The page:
|Papilla change left||0.35±0.82||−0.02±0.98||−0.36||NC|
SD: Standard deviations, PAOO: Periodontally accelerated osteogenic orthodontics, NC=Non-significant, i.e., P>0.05
Paired sample t-tests comparing papilla and zenith height means pre-treatment (T1) and post-treatment (T2) within each group demonstrated both papilla tips and zenith contours moved significantly more incisally in the control group as a consequence of conventional orthodontic therapy but not in the PAOO group [Table 3 and Figure 2].
|Variable||Control T1T2 change||PAOO T1T2 change|
|Mean difference||Significance||Mean difference||Significance|
PAOO: Periodontally accelerated osteogenic orthodontics, NC=Non-significant, i.e., P>0.05
A main finding of the present study was a statistically significant incisal pre-treatment to post-treatment movement of gingival margins due to the conventional orthodontic therapy (control) but not the PAOO therapy. Mean increases for the five study variable ranged from 0.32 to 0.52 mm in the control sample; although all five variables demonstrated significant statistical change, the amount of change in the control sample was not clinically important [Figure 2]. Interestingly, none of the gingival height study variables showed statistically significant change in the PAOO group while measurements ranged from 0.15 to −0.27 mm. No previous study has measured gingival height changes as in the present study.
Patient age and pre-treatment gingival study variable heights were matched between the two samples with and without PAOO therapy. An independent t-test comparison of the five study variables at least 6 months following active orthodontic therapy demonstrated that three variables differed; the papilla height between maxillary central incisors was significantly shorter in the PAOO group compared to control, and both central incisor zenith heights were significantly greater in the PAOO compared to control. In PAOO, post-treatment midline papilla height averaged 0.62 mm (P = 0.014) shorter and zenith heights averaged about 0.94 mm longer (P < 0.02) in PAOO.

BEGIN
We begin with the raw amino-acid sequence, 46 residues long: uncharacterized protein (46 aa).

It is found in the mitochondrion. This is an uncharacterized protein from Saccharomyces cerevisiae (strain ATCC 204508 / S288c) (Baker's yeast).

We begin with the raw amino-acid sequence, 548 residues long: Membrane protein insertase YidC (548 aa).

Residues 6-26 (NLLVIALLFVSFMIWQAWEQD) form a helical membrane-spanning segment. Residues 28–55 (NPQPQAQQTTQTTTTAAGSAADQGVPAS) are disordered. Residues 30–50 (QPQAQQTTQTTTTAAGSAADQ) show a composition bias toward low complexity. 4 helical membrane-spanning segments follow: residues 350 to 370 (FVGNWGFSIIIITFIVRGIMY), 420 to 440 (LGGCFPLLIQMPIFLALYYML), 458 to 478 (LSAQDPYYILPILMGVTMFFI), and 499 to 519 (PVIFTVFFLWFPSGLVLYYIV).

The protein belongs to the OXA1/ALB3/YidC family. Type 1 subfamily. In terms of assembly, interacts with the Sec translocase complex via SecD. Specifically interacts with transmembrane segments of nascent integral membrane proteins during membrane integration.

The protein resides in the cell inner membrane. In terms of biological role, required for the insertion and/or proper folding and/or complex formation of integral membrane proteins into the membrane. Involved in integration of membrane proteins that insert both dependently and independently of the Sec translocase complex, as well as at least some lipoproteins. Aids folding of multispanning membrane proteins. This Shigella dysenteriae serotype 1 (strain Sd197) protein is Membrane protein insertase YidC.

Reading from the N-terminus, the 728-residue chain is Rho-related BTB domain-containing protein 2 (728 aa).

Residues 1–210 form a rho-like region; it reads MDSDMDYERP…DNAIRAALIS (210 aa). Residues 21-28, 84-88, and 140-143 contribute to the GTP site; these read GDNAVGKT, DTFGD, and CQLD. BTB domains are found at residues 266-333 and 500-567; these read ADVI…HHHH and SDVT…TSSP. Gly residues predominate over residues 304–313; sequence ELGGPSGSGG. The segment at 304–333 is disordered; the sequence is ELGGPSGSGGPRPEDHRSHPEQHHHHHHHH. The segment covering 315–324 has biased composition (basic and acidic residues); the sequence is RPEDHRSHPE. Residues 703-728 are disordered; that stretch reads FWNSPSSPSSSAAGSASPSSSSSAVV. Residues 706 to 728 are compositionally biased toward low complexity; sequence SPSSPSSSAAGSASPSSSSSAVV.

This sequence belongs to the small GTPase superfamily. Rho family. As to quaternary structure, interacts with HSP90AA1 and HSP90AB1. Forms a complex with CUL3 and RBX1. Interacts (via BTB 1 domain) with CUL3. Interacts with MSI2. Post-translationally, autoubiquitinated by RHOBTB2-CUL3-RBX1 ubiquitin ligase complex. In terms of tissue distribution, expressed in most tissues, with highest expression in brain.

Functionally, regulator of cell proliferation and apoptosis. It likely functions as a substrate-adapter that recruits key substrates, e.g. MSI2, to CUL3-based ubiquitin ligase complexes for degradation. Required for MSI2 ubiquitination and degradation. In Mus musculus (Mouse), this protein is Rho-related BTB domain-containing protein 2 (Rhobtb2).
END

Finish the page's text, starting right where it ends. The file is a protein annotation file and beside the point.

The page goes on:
Shorter midline papillae and longer central incisor zenith heights in the PAOO group may be the result of more pre- treatment crowding in the PAOO patients. Although amount of pre-treatment crowding was not assessed in the study, it is well established that a greater amount of crowding can be managed by PAOO therapy compared to conventional orthodontic therapy. The PAOO maxillary incisors may have experienced greater rotation, proclination, and/or prominence than did the non-PAOO maxillary incisors, and a more apical relocation of the gingival margins in the PAOO patients may have resulted. In other words, the amount of tooth movements that were needed to accommodate dental arch malocclusion may have been greater in PAOO than in control. Because this situation was possible, all pre-treatment photographs were reviewed for both samples; it was found generally a greater maxillary incisor overlap (crowding) between central and lateral incisors but not between central incisors. Hence, the potential confounding factor of crowding differences between samples does not appear to have been a major intervening factor in height of central papilla.
Active orthodontic therapy for PAOO averaged half the amount of time compared to control (9.29 vs. 20.47 months), and post-therapy observation time was twice as long in the PAOO group (20.1 vs. 10.7 months). An observation time of 10.7 months for control vs. 20.1 months for experimental is a confounding factor that may have influenced the results of the study, but these number of months should be adequate for the normalizing of periodontal soft tissues. Hence, neither active therapy nor post-treatment observation times adequately explain the differences in gingival study heights between the groups.